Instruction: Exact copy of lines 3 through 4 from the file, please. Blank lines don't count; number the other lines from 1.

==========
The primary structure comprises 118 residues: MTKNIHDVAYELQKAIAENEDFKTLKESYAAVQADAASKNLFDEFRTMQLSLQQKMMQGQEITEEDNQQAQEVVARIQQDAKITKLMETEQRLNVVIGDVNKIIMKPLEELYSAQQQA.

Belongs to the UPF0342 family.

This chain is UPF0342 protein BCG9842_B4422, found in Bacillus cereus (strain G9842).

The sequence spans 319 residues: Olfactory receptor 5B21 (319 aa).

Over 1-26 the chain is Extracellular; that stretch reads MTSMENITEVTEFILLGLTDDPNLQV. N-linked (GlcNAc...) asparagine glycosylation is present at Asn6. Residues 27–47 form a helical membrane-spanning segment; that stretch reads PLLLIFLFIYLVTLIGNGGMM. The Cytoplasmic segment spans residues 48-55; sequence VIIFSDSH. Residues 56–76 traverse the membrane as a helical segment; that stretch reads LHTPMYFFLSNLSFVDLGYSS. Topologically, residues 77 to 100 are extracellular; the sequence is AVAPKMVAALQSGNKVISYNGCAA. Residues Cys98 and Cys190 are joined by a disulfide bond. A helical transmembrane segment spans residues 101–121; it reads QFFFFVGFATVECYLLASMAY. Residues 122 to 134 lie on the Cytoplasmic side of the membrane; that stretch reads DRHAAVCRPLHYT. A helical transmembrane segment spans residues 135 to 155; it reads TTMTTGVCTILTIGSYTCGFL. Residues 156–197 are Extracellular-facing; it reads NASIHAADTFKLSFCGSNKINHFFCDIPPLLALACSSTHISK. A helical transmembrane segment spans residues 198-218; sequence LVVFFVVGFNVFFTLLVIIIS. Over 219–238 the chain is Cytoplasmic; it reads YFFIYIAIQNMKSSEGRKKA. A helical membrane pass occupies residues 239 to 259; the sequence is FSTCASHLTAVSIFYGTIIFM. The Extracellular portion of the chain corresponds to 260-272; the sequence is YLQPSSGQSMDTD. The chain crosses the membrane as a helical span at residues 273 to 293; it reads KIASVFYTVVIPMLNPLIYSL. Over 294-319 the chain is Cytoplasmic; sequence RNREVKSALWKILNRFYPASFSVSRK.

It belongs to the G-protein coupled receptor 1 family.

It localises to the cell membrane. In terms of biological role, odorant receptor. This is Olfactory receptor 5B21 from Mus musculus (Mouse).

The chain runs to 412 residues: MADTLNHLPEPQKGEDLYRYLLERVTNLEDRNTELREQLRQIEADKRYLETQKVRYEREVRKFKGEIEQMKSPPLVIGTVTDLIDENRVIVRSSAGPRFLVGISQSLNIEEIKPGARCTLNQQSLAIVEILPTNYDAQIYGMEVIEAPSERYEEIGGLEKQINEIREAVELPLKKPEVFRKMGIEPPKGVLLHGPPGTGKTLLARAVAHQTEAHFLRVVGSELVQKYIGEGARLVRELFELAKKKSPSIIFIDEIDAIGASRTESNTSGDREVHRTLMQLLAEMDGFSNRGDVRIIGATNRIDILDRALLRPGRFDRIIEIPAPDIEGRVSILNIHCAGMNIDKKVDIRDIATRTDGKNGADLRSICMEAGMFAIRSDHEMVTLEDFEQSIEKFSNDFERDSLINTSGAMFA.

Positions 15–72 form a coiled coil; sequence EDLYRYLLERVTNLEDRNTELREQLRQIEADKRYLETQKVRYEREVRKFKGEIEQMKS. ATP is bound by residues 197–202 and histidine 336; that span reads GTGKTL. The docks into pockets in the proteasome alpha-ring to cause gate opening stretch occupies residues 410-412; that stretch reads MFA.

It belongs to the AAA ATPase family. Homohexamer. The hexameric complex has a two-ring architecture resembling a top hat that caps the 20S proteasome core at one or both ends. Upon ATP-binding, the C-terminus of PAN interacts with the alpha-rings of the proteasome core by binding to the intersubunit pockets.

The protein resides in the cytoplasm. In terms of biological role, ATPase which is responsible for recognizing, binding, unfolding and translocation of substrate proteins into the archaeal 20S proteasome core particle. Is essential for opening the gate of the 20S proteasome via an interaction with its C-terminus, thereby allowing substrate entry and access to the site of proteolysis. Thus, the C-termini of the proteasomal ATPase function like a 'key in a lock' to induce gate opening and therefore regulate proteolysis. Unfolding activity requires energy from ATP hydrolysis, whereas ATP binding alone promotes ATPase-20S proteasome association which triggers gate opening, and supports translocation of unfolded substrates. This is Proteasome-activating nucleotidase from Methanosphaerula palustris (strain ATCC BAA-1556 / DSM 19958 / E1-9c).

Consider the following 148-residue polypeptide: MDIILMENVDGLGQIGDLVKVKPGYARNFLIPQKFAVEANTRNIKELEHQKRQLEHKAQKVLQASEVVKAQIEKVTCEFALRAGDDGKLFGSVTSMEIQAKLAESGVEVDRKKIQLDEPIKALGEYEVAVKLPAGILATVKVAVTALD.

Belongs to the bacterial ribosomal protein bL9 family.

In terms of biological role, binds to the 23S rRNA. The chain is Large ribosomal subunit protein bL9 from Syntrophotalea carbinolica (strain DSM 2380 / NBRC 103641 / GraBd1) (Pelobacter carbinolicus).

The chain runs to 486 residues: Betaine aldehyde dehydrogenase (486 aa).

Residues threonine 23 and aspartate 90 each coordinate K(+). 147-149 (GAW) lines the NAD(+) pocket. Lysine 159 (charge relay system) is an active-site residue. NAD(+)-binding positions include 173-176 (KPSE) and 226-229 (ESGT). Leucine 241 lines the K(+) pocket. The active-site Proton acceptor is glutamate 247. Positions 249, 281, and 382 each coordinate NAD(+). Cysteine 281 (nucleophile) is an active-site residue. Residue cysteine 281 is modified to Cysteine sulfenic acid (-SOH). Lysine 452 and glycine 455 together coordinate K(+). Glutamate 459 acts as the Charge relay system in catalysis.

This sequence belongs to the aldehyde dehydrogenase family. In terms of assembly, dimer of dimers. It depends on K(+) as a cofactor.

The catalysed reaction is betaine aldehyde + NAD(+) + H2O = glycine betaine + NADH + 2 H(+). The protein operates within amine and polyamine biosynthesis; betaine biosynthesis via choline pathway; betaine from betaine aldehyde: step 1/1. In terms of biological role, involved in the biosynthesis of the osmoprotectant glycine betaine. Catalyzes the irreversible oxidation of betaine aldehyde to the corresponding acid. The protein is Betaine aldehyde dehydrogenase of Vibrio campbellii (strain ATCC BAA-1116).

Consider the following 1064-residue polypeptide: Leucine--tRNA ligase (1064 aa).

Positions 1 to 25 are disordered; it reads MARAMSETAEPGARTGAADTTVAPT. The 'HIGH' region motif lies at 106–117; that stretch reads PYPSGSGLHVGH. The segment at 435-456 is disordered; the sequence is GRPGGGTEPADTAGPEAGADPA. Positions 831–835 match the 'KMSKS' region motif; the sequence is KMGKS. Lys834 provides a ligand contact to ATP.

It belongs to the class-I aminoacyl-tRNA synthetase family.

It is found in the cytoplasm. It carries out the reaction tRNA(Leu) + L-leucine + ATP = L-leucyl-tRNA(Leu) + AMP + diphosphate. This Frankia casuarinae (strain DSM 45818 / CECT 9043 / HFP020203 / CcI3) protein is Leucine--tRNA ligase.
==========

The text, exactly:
This chain is UPF0342 protein BCG9842_B4422, found in Bacillus cereus (strain G9842).

The sequence spans 319 residues: Olfactory receptor 5B21 (319 aa).